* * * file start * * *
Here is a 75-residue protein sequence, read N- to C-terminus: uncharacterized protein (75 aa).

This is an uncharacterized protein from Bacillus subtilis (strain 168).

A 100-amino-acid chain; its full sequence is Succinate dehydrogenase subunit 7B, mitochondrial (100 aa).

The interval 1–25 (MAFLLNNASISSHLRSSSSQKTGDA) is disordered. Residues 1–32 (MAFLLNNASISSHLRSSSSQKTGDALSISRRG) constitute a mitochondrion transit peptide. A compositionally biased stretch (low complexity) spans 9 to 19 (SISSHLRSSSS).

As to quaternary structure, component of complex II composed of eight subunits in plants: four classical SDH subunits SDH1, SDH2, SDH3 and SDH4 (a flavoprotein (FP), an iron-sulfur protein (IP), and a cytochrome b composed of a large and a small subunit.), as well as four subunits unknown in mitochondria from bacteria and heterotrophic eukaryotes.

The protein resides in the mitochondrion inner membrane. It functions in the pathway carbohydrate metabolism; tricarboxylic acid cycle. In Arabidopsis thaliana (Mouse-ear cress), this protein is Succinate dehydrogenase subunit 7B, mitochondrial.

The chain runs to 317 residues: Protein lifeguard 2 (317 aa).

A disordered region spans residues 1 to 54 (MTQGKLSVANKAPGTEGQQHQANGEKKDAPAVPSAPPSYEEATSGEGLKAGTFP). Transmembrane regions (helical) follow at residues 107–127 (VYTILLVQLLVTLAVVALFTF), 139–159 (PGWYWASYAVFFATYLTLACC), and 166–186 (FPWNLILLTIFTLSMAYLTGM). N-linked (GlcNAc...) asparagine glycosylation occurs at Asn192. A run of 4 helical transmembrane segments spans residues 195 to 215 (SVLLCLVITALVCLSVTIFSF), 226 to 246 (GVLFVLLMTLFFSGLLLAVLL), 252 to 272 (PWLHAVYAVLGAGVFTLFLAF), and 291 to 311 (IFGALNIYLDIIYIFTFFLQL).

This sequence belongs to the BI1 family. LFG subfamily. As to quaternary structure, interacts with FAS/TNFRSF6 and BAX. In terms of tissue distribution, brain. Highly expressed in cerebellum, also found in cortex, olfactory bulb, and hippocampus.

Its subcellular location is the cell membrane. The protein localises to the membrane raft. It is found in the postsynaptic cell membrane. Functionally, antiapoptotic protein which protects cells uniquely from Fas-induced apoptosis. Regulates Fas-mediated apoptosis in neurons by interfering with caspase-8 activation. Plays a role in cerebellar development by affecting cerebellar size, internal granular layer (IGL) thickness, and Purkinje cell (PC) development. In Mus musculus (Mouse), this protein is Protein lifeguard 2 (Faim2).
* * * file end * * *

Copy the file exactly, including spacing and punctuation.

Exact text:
Here is a 75-residue protein sequence, read N- to C-terminus: uncharacterized protein (75 aa).

This is an uncharacterized protein from Bacillus subtilis (strain 168).

A 100-amino-acid chain; its full sequence is Succinate dehydrogenase subunit 7B, mitochondrial (100 aa).

The interval 1–25 (MAFLLNNASISSHLRSSSSQKTGDA) is disordered. Residues 1–32 (MAFLLNNASISSHLRSSSSQKTGDALSISRRG) constitute a mitochondrion transit peptide. A compositionally biased stretch (low complexity) spans 9 to 19 (SISSHLRSSSS).

As to quaternary structure, component of complex II composed of eight subunits in plants: four classical SDH subunits SDH1, SDH2, SDH3 and SDH4 (a flavoprotein (FP), an iron-sulfur protein (IP), and a cytochrome b composed of a large and a small subunit.), as well as four subunits unknown in mitochondria from bacteria and heterotrophic eukaryotes.

The protein resides in the mitochondrion inner membrane. It functions in the pathway carbohydrate metabolism; tricarboxylic acid cycle. In Arabidopsis thaliana (Mouse-ear cress), this protein is Succinate dehydrogenase subunit 7B, mitochondrial.

The chain runs to 317 residues: Protein lifeguard 2 (317 aa).

A disordered region spans residues 1 to 54 (MTQGKLSVANKAPGTEGQQHQANGEKKDAPAVPSAPPSYEEATSGEGLKAGTFP). Transmembrane regions (helical) follow at residues 107–127 (VYTILLVQLLVTLAVVALFTF), 139–159 (PGWYWASYAVFFATYLTLACC), and 166–186 (FPWNLILLTIFTLSMAYLTGM). N-linked (GlcNAc...) asparagine glycosylation occurs at Asn192. A run of 4 helical transmembrane segments spans residues 195 to 215 (SVLLCLVITALVCLSVTIFSF), 226 to 246 (GVLFVLLMTLFFSGLLLAVLL), 252 to 272 (PWLHAVYAVLGAGVFTLFLAF), and 291 to 311 (IFGALNIYLDIIYIFTFFLQL).

This sequence belongs to the BI1 family. LFG subfamily. As to quaternary structure, interacts with FAS/TNFRSF6 and BAX. In terms of tissue distribution, brain. Highly expressed in cerebellum, also found in cortex, olfactory bulb, and hippocampus.

Its subcellular location is the cell membrane. The protein localises to the membrane raft. It is found in the postsynaptic cell membrane. Functionally, antiapoptotic protein which protects cells uniquely from Fas-induced apoptosis. Regulates Fas-mediated apoptosis in neurons by interfering with caspase-8 activation. Plays a role in cerebellar development by affecting cerebellar size, internal granular layer (IGL) thickness, and Purkinje cell (PC) development. In Mus musculus (Mouse), this protein is Protein lifeguard 2 (Faim2).